Help Ontario cope – comment/editorial – Help Ontario cope
June 04, 2008

Elaborating on his recent prediction that oil prices would just keep rising, Jeff Rubin, chief economist at CIBC World Markets, said, “Two-hundred dollar oil will do more than 100 Kyoto agreements.”

Underscoring that point, General Motors yesterday announced it is closing four facilities that make gas-guzzling pickup trucks and sport utility vehicles, including its pickup plant in Oshawa, which will lose 1,000 jobs. It was just the latest blow to Ontario’s auto sector.

Breaking a number of undertakings the company had just given the Canadian Auto Workers union in recent contract negotiations, GM CEO Rick Wagoner said the higher gasoline prices represent “a structural change, not just a cyclical change – it is by and large, permanent.”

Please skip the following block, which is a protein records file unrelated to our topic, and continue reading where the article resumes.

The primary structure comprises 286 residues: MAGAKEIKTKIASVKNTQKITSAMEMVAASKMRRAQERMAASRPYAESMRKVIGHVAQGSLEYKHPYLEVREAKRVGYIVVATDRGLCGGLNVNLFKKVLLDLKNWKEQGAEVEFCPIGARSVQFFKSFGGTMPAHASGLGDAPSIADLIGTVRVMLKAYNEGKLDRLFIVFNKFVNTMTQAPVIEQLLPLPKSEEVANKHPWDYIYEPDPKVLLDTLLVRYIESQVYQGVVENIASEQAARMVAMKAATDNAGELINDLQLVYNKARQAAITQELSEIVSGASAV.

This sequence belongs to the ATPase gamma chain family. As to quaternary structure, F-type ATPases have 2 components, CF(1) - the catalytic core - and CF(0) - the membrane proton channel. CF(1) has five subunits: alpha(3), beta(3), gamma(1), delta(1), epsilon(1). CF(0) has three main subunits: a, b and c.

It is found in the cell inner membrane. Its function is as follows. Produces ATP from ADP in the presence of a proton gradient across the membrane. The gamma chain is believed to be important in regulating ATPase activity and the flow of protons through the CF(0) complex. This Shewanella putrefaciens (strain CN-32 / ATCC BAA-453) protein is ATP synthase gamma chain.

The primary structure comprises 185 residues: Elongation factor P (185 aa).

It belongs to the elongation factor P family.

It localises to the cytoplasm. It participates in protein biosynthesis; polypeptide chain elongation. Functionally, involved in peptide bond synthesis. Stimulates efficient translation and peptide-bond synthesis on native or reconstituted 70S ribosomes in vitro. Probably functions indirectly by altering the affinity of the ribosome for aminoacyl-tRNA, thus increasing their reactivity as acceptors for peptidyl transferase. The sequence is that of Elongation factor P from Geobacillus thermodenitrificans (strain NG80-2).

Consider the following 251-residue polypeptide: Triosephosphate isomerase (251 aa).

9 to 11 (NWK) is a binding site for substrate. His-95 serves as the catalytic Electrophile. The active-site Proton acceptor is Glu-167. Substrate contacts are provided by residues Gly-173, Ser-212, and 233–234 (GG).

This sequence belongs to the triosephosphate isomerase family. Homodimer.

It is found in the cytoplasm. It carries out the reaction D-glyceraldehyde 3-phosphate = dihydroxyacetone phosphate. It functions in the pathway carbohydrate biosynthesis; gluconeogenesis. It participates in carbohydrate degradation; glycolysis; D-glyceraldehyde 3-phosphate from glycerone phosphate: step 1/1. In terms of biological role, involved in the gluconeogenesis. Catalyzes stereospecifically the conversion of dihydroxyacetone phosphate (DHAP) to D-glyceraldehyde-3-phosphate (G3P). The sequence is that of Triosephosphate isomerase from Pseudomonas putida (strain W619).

These higher gas prices are exacting a major toll on the Ontario auto industry, which has long been the backbone of the provincial economy. Add in the high Canadian dollar (a reflection of oil wealth in Alberta), and the drag on the Ontario economy is complete.

And yet, like deer frozen by the headlights of an oncoming car, Ottawa and Queen’s Park have done little to move the province out of harm’s way. For its part, Premier Dalton McGuinty’s government has given $500 million to the auto companies in the hope of protecting jobs. With this latest plant closing, GM will have to pay some of that money back. That’s not much consolation because it is an acknowledgement that the government strategy has not achieved its goals.

Worse, Prime Minister Stephen Harper’s approach – cutting taxes and letting the market make every decision – has left the Ontario economy rudderless. As a result, the low-paying retail sector has overtaken high-paying manufacturing as the Number 1 source of jobs.

High oil prices are hurting Ontario as much as they are enriching Alberta. But it need not be a zero-sum game. Ottawa could help restore prosperity in Ontario by putting as much effort into policies promoting high-end manufacturing as it puts into tar-sands development.

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